University of Chicago Law Review

Start Page



The Equal Employment Opportunity Commission (EEOC) is responsible for enforcing the full arsenal of federal employment discrimination laws. But in addition to vindicating the rights of employment discrimination victims, the EEOC also serves as a gatekeeper to screen claims before they get to court. As part of that gatekeeping function, Congress requires that individuals alleging employment discrimination under Title VII of the Civil Rights Act of 1964 must obtain permission from the EEOC before they can bring legal action on their own.

Title VII’s text leaves the EEOC’s role after issuing a right-to-sue notice ambiguous. Despite this ambiguity, or perhaps because of it, the EEOC promulgated 29 CFR § 1601.28(a)(3), which interprets Title VII as allowing the agency to continue its investigation when it would further the broad antidiscrimination mission Congress tasked it to carry out. The EEOC typically terminates its investigation after it issues a right-to-sue notice. But the times it has continued to investigate, the EEOC often has faced litigation challenging its statutory authority to do so.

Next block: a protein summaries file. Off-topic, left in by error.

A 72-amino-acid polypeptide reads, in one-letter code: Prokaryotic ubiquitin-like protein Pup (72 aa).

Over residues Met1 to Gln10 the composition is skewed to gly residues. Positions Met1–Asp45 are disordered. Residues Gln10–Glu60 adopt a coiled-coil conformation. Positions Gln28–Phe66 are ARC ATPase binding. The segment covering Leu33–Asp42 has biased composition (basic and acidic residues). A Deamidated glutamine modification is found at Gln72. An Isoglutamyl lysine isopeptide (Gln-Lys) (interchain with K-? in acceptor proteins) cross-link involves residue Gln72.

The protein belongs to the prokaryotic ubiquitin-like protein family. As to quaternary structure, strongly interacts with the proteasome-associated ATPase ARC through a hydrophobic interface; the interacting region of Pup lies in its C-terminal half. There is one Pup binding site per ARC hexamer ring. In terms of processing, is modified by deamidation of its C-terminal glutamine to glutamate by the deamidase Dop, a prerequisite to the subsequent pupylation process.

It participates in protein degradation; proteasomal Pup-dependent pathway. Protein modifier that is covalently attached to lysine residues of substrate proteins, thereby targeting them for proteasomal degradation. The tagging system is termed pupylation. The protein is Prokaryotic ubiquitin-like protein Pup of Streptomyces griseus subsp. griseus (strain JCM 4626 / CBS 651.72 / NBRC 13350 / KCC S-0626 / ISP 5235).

The circuit courts to confront the ambiguity regarding the EEOC’s authority in this context have come to conflicting results. On one side, the Fifth Circuit has held that the issuance of a right-to-sue notice strips the EEOC of its authority to investigate. On the other, the Seventh and Ninth Circuits have held that the EEOC not only retains its authority to investigate employment discrimination claims after issuing a right-to-sue notice, but that continued investigations promote the broad purposes of Title VII.

This Comment addresses this unresolved question through the lens of judicial deference to administrative agencies, a doctrine that the circuit courts largely have ignored. Applying the two-step analysis from Chevron, this Comment first argues that the text of Title VII is ambiguous and that Congress intended to give the agency the authority to interpret the statute’s procedural provisions. It then argues that § 1601.28(a)(3) is both procedural and a reasonable interpretation of Title VII and that, therefore, the EEOC’s interpretation is entitled to Chevron deference

Included in

Law Commons